King's Camp Notes

Steve King's observations from the sidelines at Wednesday afternoon's practice. More details on what went on for those of us disturbingly obsessed with tracking the Browns' progress...

Could "The Drive" finally come back to help the Browns?

Could it be a valuable teaching tool for use sometime this season?

Maybe.

At least Browns head coach Eric Mangini hopes so.

Mangini said Wednesday as the Browns continued their voluntary, three-day, full-squad minicamp that the club had worked on their two-minute and no-huddle offense and defense the previous day.

"We try to create those as realistically as we possibly can," he said.20"We have a list of hundreds and hundreds of two-minute situations that have come up historically throughout NFL games. It could be ‘The Drive' -- it could be any of those things -- and we put our team in that situation. We see how we do and teach off of that and are able to look at what actually happened in the drive that took place in an NFL game and compare the two."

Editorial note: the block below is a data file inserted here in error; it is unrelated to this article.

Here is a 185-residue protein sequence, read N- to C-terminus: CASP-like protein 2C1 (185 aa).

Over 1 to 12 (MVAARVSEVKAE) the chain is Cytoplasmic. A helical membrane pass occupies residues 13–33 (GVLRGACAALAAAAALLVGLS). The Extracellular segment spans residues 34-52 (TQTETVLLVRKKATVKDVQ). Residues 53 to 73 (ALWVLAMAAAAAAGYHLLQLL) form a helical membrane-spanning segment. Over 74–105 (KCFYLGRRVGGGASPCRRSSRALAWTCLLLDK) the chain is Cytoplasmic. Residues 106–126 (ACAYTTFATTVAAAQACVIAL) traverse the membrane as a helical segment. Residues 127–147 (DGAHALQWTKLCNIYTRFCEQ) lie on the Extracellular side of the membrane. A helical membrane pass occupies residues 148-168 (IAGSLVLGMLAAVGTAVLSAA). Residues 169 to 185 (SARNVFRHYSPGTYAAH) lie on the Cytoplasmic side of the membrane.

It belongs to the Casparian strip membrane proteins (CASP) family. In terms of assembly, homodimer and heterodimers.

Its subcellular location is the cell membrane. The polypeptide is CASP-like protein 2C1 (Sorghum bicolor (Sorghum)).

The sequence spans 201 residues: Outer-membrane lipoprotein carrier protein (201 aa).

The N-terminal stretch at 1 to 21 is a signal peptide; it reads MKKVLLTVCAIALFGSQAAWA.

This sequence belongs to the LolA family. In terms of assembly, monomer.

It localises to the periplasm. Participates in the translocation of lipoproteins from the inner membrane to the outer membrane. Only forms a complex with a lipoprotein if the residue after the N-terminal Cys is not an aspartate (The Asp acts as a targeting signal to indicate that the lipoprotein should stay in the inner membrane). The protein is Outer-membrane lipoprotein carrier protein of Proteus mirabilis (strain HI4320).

Wait a minute, Coach, you mean "The Drive," as in quarterback John Elway taking his Denver Broncos 98 yards for a touchdown in the waning minutes of regulation in the 1986 AFC Championship Game and forever breaking the hearts of the Browns and their fans?

Yes, the very one in question, Mangini confirmed.

He seemed surprised that the media kept pumping him with questions about The Drive. Finally, he said, "I don't want to overplay that. That was one example in a context of hundreds. It was just one example in a group of hundreds and hundreds of two-minute drives that we have."

Yeah, but those drives don't matter around here, Coach. The mere thought of them doesn't make Northeast Ohioans physically ill.

So, Coach, how would have defensed The Drive? Hopefully, it wouldn't have been with a prevent scheme.

"I wasn't there, but we practiced it and we see how we do," he said. "That's the reason the two-minute drive is one of my favorite parts of practice, because I don't know what's going to happen.